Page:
Scripture reading – Ezekiel 28

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Ezekiel 28 continued God’s displeasure with the nations that had taken joy in the destruction of Jerusalem. Tyrus, a great city of ancient times, was addressed in Ezekiel 26 and 27 and continues to be the subject of our study in Ezekiel 28.

The Scriptures declare that demonic forces are present in the governments of the nations of the world. For instance, Paul wrote to the church in Ephesus: “For we wrestle not against flesh and blood, but against principalities, against powers, against the rulers of the darkness of this world, against spiritual wickedness in high places” (Ephesians 6:12).

That truth is evident when we consider the LORD commanded Ezekiel to speak to Tyrus; however, his subject was the king, the “prince [king] of Tyrus” (Ezekiel 28:2). The verses that followed revealed the king was more than a mere mortal. He represented the embodiment of evil.


The Prophecy of the Fall of the King of Tyrus (Ezekiel 28:1-10)

Provoked by the pride of the king of Tyrus, the LORD stated an indictment against that ruler (Ezekiel 28:2-5). Proud and foolish, the king of Tyrus boasted, “I am a God, I sit in the seat of God, in the midst of the seas” (Ezekiel 28:2a).  The LORD, however, rebuked the king and said, “Thou art a man, and not God, though thou set thine heart as the heart of God” (Ezekiel 28:2).  

Boasting he was a god, the king took pride in his intelligence and bragged he was wiser than the prophet Daniel. He suggested he was omniscient and that no secret was hidden from him (Ezekiel 28:3). Shrewd in commerce, the king’s heart was “lifted up because of [his] riches” (Ezekiel 28:5).

Fourfold Judgment of the King of Tyrus

Fourfold Judgment of the King of Tyrus (Ezekiel 28:6-10)

Remembering that “pride goeth before destruction, and an haughty spirit before a fall” (Proverbs 16:18), we are not surprised when we read that the LORD declared he would destroy the proud king of Tyrus.  

Because he boasted he was a god, the LORD determined He would “bring strangers” upon Tyus who would “draw their swords” against that city (Ezekiel 28:7). Though he believed his kingdom was unconquerable, the LORD declared He would stir up the king of Babylon (i.e., “the terrible of the nations,” Ezekiel 28:7), Nebuchadnezzar would bring his army against Tyrus and bring its king to a violent end (Ezekiel 28:8).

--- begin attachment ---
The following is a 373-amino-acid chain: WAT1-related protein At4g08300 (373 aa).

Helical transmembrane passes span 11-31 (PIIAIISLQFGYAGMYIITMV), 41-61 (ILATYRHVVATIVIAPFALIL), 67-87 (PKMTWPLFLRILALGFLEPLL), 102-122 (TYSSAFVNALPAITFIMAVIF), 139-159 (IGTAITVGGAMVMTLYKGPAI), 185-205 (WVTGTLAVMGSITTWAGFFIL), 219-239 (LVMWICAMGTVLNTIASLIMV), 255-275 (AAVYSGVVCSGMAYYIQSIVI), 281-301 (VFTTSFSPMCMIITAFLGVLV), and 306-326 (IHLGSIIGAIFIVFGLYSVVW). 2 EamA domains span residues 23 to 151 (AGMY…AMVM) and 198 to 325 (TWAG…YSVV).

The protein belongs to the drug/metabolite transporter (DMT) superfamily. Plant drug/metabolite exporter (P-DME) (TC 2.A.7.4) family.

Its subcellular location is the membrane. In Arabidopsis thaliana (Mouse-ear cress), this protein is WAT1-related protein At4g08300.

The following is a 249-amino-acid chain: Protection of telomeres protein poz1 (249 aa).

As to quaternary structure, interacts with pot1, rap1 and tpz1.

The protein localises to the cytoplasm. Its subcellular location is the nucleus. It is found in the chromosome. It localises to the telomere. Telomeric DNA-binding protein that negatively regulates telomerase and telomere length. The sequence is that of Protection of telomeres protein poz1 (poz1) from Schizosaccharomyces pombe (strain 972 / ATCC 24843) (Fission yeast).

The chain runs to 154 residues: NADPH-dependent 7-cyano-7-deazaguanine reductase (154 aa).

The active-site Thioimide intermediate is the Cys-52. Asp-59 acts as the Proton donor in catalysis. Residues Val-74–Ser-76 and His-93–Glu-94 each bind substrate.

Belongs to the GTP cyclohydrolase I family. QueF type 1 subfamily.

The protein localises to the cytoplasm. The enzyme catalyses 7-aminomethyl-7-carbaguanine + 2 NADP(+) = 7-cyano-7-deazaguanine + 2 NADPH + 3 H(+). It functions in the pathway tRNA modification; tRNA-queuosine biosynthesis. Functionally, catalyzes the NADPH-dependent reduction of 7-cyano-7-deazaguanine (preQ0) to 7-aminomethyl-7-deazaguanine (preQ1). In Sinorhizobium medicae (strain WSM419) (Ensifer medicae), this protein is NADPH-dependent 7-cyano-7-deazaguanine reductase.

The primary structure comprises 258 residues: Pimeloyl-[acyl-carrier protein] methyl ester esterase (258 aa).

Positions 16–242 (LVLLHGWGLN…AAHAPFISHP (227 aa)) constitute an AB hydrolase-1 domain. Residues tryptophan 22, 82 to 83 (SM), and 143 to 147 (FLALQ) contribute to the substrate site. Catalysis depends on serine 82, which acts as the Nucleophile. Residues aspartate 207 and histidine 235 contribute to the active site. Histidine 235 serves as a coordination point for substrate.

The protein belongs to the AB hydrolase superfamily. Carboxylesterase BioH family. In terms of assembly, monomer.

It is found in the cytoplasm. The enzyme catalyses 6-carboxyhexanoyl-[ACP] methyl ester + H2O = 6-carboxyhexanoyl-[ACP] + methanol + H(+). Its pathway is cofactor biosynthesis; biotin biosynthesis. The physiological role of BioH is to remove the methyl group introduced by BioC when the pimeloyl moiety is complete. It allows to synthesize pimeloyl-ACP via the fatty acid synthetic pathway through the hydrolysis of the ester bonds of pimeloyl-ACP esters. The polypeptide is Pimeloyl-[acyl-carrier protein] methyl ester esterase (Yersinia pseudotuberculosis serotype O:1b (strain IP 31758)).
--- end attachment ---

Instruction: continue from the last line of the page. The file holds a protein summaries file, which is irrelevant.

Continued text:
The defeat of the king of Tyrus would be so great that the world would look upon him and know that he was a man, a mere mortal (Ezekiel 28:8-9). His death would come by “the hand of strangers” (Ezekiel 29:10).


King of Tyrus Served as a Symbol of Satan (Ezekiel 28:11-19) 

Here, we find recorded a contrast between the pride of the king of Tyrus and that of Satan. Like the king, Lucifer (Satan) boasted against God (Isaiah 14:12-15). In reality, the king of Tyrus was a puppet in the hand of that evil one.

Ezekiel records a depiction of the fallen angel, Lucifer (Ezekiel 28:12-19), who in his creation was the model of perfection, “full of wisdom, and perfect in beauty” (Ezekiel 28:12). Only of Satan could it be said, “thou hast been in Eden the garden of God” (Ezekiel 28:13).

Like the ephod of the high priest of Israel whose breastplate was adorned with precious stones (Exodus 28:15-20; 39:10-13), Lucifer had been a being of beauty, and was created by God (Ezekiel 28:13b). He was a musician (i.e., “thy tabrets and of thy pipes was prepared in thee in the day that thou wast created,” Ezekiel 28:13c), and served as the guardian cherub about the throne of God (Ezekiel 28:14). Lucifer was created a sinless being and was “perfect in [his] ways” before sin entered him (Ezekiel 28:15).

As Satan was cast out of heaven (Ezekiel 28:16-17), the king of Tyrus would be cast from his throne and made a spectacle, for he dared boast against the God of heaven (Ezekiel 28:18-19).

King of Tyre Served as a Symbol of Sat

Prophecy Against Zidon (Ezekiel 28:20-23)

Beginning with Ezekiel 28:20, the focus shifted from Tyrus to Zidon, a sister city of Tyrus located some 20 miles north of the capital city. Like Tyrus, Zidon would suffer calamitous destruction. “Pestilence” (plagues, disease, sickness) and the blood of violence and war would stain Zidon’s streets (Ezekiel 28:23).



What was the LORD’s purpose for executing judgment and bringing suffering and heartache upon Tyrus and Zidon? The LORD declared it was to the end that He would be glorified, and the nations would know that He is “the Lord,” would see His judgments and acknowledge He is holy (Ezekiel 28:22-23).

Tyrus and Zidon would be annihilated, for they had been like a thorn to Israel (Ezekiel 28:24). However, the LORD promised He would gather “the house of Israel” and return His people to their land (Ezekiel 28:24-25). Peace and prosperity would be restored to God’s people, and they would “dwell safely…build houses, and plant vineyards…[and] dwell with confidence” (Ezekiel 28:26; 2 Chronicles 36:22-23; Ezra 1).

What events have or are happening in your life that the LORD wants to use to move you to acknowledge Him as LORD?

Copyright © 2024 – Travis D. Smith 

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